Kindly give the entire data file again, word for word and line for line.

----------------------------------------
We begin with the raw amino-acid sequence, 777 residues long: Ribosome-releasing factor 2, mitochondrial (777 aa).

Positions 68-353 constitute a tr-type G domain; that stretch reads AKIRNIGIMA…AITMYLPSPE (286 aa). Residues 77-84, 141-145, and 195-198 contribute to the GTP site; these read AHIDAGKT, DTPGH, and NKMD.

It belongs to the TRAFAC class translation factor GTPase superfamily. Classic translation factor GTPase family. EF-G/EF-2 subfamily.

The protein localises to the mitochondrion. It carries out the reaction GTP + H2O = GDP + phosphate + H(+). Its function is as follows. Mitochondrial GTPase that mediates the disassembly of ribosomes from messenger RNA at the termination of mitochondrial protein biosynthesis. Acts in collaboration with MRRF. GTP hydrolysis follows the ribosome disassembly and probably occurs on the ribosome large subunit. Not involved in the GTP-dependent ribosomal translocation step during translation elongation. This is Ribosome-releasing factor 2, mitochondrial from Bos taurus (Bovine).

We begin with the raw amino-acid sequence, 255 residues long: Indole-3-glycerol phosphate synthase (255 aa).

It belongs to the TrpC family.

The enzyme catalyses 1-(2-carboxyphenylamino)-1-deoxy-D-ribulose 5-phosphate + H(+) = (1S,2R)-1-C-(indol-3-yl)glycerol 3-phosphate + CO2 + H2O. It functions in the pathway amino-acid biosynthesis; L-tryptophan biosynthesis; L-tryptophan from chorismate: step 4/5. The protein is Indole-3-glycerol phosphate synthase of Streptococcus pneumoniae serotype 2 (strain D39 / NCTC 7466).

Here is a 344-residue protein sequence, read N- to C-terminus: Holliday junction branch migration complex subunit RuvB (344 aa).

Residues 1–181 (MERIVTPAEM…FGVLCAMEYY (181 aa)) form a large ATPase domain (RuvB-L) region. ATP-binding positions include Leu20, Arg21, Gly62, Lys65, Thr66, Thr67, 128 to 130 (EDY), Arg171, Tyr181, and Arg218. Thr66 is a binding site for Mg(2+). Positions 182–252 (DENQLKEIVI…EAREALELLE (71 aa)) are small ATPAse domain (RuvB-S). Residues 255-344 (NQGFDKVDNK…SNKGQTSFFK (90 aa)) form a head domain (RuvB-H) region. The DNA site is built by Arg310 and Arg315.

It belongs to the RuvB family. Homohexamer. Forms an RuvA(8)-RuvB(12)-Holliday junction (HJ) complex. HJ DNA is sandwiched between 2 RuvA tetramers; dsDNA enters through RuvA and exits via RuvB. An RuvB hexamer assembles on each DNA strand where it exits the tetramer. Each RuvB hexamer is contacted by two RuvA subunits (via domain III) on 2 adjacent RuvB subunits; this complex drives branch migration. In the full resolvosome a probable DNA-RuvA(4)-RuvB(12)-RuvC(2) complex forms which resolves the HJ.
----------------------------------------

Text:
We begin with the raw amino-acid sequence, 777 residues long: Ribosome-releasing factor 2, mitochondrial (777 aa).

Positions 68-353 constitute a tr-type G domain; that stretch reads AKIRNIGIMA…AITMYLPSPE (286 aa). Residues 77-84, 141-145, and 195-198 contribute to the GTP site; these read AHIDAGKT, DTPGH, and NKMD.

It belongs to the TRAFAC class translation factor GTPase superfamily. Classic translation factor GTPase family. EF-G/EF-2 subfamily.

The protein localises to the mitochondrion. It carries out the reaction GTP + H2O = GDP + phosphate + H(+). Its function is as follows. Mitochondrial GTPase that mediates the disassembly of ribosomes from messenger RNA at the termination of mitochondrial protein biosynthesis. Acts in collaboration with MRRF. GTP hydrolysis follows the ribosome disassembly and probably occurs on the ribosome large subunit. Not involved in the GTP-dependent ribosomal translocation step during translation elongation. This is Ribosome-releasing factor 2, mitochondrial from Bos taurus (Bovine).

We begin with the raw amino-acid sequence, 255 residues long: Indole-3-glycerol phosphate synthase (255 aa).

It belongs to the TrpC family.

The enzyme catalyses 1-(2-carboxyphenylamino)-1-deoxy-D-ribulose 5-phosphate + H(+) = (1S,2R)-1-C-(indol-3-yl)glycerol 3-phosphate + CO2 + H2O. It functions in the pathway amino-acid biosynthesis; L-tryptophan biosynthesis; L-tryptophan from chorismate: step 4/5. The protein is Indole-3-glycerol phosphate synthase of Streptococcus pneumoniae serotype 2 (strain D39 / NCTC 7466).

Here is a 344-residue protein sequence, read N- to C-terminus: Holliday junction branch migration complex subunit RuvB (344 aa).

Residues 1–181 (MERIVTPAEM…FGVLCAMEYY (181 aa)) form a large ATPase domain (RuvB-L) region. ATP-binding positions include Leu20, Arg21, Gly62, Lys65, Thr66, Thr67, 128 to 130 (EDY), Arg171, Tyr181, and Arg218. Thr66 is a binding site for Mg(2+). Positions 182–252 (DENQLKEIVI…EAREALELLE (71 aa)) are small ATPAse domain (RuvB-S). Residues 255-344 (NQGFDKVDNK…SNKGQTSFFK (90 aa)) form a head domain (RuvB-H) region. The DNA site is built by Arg310 and Arg315.

It belongs to the RuvB family. Homohexamer. Forms an RuvA(8)-RuvB(12)-Holliday junction (HJ) complex. HJ DNA is sandwiched between 2 RuvA tetramers; dsDNA enters through RuvA and exits via RuvB. An RuvB hexamer assembles on each DNA strand where it exits the tetramer. Each RuvB hexamer is contacted by two RuvA subunits (via domain III) on 2 adjacent RuvB subunits; this complex drives branch migration. In the full resolvosome a probable DNA-RuvA(4)-RuvB(12)-RuvC(2) complex forms which resolves the HJ.